Negativland – [Album]

Thursday, 28 August 2008

For the last twenty-nine years, Negativland has successfully weathered lawsuits, scrutiny both political and personal, hatred, envy and adulation as well as inciting anger, unease and revulsion in every corner of the musical landscape with which they’ve come into contact. That’s no small feat for any band, but what the group has achieved becomes totally unbelievable when you realize that they’ve done it without uttering a single original word; the audio has always been composed of a pastiche of samples that drive the songs. They have, in effect, simply held up a mirror to expose their subjects’ follies, foibles and faux pas and forced people to gaze on their own imperfections—while gaining notoriety, infamy and a few bucks in the process. Their output has occasionally been easier to respect than it has been to listen to, and while their ‘shadowy men from a shadowy planet’ image was once part of the band’s appeal, it has also had a dehumanizing effect as time has worn on. At this point, their cultivated anonymity is less shadowy and more faceless. This is the problem that now-illuminated singer Mark Hosler and Thigmotactic seeks to remedy; in one swift and incisive gesture, Negativland has, for the first time, been presented to listeners with a face and a voice of its own.

There’s no debating that Thigmotactic is a Negativland release. From the bracing orchestration that opens “Richard Nixon Died Today” forward, all of the sonic elements that have characterized the band’s records since the group’s first appearance in 1979 weigh in in vintage, classic form. Archly synthetic, plastic sounding song structures and instrumentation that blast forth like frogs from a dynamite pond and are complimented by winding, “borrowed” audio snippets from sources too numerous to mention swirl together in this radioactive stew that, for the first fifteen seconds, will be a stinging shock to the system of listeners both uninitiated and established fans for the same reason in both cases: each track is uniformly (and massively) crass, garish, tacky, intrusive and totally hilarious for it rather than being aggravating.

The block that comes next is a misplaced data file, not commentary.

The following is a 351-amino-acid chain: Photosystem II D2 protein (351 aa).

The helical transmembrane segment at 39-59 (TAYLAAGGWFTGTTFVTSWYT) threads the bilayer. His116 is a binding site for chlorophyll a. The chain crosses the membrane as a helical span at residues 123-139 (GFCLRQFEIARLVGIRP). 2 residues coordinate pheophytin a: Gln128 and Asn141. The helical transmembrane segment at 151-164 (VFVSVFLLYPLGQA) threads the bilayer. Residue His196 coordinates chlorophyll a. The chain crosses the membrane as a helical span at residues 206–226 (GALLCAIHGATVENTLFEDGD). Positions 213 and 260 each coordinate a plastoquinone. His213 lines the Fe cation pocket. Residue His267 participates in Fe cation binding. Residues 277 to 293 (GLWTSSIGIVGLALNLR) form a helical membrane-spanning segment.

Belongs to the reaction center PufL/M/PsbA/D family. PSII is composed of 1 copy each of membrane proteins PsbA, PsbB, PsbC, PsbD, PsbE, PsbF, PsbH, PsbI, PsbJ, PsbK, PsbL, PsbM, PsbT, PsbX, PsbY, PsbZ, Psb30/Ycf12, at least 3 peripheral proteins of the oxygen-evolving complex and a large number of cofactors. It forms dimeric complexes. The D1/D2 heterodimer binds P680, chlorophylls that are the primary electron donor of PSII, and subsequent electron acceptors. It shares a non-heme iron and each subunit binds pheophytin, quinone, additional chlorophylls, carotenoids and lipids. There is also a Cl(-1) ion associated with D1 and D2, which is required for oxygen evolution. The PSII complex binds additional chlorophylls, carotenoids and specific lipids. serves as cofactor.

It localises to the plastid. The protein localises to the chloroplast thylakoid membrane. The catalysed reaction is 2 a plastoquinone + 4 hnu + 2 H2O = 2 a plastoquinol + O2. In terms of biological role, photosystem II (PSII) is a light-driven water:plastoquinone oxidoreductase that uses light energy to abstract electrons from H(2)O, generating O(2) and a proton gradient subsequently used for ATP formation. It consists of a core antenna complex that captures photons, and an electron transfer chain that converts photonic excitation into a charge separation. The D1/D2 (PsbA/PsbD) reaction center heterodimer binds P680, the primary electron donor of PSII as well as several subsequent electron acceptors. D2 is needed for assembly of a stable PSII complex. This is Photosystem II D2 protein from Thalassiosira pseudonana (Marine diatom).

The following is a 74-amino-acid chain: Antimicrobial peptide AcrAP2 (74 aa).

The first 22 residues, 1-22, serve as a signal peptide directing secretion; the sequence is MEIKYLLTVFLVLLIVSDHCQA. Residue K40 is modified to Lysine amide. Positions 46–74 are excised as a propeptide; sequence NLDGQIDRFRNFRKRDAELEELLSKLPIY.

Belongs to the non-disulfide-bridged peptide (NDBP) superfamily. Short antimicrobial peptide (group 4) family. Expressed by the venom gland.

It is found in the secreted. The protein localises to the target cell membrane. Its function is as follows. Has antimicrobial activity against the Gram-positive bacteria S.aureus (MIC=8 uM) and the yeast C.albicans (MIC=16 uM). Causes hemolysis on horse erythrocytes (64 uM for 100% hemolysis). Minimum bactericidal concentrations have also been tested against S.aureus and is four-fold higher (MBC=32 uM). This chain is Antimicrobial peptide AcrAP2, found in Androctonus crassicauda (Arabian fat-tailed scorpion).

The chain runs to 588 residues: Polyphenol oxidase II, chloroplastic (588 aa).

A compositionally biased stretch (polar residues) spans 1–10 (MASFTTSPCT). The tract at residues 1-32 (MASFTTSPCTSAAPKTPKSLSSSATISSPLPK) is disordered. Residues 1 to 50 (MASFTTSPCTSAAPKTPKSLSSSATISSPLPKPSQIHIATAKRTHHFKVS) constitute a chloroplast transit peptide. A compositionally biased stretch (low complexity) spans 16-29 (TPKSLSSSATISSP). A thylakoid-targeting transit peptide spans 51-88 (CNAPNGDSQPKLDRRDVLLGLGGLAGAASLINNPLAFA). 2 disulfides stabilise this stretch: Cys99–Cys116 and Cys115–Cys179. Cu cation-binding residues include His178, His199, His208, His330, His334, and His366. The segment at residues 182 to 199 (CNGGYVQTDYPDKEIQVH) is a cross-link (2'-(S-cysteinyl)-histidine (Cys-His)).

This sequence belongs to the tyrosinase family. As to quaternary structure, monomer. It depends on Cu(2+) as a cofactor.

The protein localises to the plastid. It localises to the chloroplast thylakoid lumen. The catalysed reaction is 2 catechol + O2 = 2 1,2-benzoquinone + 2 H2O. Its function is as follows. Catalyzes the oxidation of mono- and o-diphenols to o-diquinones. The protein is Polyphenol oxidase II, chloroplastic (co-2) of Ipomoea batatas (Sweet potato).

Because Hosler’s voice is at the center of each track, those aforementioned trappings are now relegated to the position of tapestries that frame him. There’s no doubt that he sticks out. There are often moments on the record that feel as if the singer has been Photoshop–ed into an existing Negativland image. Elsewhere, it seems as if he's enjoying a freestyle karaoke session (as on the acoustic “Extra Sharp Pencils”), or sitting in on a drunken basement session replete with off-color jokes and noodling goofiness.

Is that a critique on Negativland’s creative powers? Absolutely not—in point of fact, because the band has been so high-concept for so long, hearing them be more human is something of a revelation.

Unlike most records of its type, Thigmotactic actually firms up as it progresses. As they fall into some fine folk-pop nonsense in tracks like “Basketball Plant,” “Two Light Bulbs Flickering,” “By Truck” and “Influential You,” Negativland reveals a sardonic and heretofore obscured songwriting ability in its own right. Not unlike Beck’s early recordings, the band knits together no-wave cacaphonies driven by mind-expanding weirdness and folkie songwriting that work together rather, than sitting at odds with each other.

While no one was sure if they could ever expect anything like Thigmotactic from Negativland (how could they? The band has always followed its’ creative whims without apology or explanation), long-time fans have always silently hoped for a record like this to surface. The band isn’t one hundred percent comfortable in this form, but with their history of taking the piss out of everyone else for so long, it’s incredibly gratifying to hear these critics of culture put at least one of their own necks on the line.


Negativland – Thigmotatic is available now. Buy it on Amazon.

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